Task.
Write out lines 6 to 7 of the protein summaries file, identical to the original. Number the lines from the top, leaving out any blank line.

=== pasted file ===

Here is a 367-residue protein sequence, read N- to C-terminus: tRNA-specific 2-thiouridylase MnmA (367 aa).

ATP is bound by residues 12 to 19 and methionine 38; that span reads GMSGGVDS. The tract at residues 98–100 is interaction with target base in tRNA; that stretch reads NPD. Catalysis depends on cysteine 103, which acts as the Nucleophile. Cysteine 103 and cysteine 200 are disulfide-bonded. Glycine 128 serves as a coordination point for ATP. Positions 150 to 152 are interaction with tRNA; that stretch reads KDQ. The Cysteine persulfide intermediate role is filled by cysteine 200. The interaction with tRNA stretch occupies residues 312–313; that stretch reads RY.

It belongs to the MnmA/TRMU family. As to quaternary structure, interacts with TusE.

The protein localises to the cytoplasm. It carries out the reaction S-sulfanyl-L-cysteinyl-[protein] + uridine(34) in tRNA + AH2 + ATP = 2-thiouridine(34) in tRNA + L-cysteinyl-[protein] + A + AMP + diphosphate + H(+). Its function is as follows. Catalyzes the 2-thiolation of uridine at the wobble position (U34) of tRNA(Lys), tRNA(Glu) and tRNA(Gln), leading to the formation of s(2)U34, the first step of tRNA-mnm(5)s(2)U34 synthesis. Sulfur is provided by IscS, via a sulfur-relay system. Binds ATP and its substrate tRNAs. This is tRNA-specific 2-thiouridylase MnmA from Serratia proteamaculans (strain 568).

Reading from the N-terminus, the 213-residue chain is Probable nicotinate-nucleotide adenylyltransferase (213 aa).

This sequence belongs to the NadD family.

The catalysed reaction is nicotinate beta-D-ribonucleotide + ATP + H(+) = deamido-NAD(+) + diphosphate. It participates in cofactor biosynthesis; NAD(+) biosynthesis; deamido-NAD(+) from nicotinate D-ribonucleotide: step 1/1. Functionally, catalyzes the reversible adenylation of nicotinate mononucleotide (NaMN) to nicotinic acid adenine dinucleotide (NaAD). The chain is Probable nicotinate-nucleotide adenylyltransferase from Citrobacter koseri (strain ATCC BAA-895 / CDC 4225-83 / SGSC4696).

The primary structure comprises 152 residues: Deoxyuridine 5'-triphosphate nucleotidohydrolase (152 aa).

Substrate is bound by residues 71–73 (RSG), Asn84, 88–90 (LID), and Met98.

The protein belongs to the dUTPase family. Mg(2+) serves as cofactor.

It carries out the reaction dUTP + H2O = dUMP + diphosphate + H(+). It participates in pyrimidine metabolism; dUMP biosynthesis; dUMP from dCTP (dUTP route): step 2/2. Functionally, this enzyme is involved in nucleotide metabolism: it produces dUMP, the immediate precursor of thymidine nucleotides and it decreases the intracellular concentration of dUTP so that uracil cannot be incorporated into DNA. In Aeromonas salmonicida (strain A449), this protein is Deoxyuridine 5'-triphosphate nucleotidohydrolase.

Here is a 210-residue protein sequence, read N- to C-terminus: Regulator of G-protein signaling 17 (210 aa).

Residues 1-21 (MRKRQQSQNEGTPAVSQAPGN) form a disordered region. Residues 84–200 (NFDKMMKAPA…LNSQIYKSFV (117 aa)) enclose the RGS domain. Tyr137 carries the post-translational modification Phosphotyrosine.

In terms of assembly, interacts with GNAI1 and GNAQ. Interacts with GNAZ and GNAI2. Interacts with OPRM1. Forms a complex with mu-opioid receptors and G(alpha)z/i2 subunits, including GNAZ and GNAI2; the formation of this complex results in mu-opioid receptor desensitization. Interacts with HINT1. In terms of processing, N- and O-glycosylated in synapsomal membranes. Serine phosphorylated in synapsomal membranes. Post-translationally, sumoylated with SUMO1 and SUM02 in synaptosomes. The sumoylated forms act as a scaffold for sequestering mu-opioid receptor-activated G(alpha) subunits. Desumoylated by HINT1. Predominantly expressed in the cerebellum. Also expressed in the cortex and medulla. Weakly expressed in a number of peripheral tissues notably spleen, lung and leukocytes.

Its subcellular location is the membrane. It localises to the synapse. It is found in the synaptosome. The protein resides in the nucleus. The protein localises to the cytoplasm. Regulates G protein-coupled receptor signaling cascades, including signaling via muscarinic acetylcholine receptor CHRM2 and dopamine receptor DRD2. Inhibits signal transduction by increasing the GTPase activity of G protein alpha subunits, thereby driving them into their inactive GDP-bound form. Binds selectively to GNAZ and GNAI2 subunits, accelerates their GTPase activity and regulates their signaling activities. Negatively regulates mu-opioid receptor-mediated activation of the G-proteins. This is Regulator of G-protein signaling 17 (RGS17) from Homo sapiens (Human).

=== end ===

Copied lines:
This sequence belongs to the NadD family.

The catalysed reaction is nicotinate beta-D-ribonucleotide + ATP + H(+) = deamido-NAD(+) + diphosphate. It participates in cofactor biosynthesis; NAD(+) biosynthesis; deamido-NAD(+) from nicotinate D-ribonucleotide: step 1/1. Functionally, catalyzes the reversible adenylation of nicotinate mononucleotide (NaMN) to nicotinic acid adenine dinucleotide (NaAD). The chain is Probable nicotinate-nucleotide adenylyltransferase from Citrobacter koseri (strain ATCC BAA-895 / CDC 4225-83 / SGSC4696).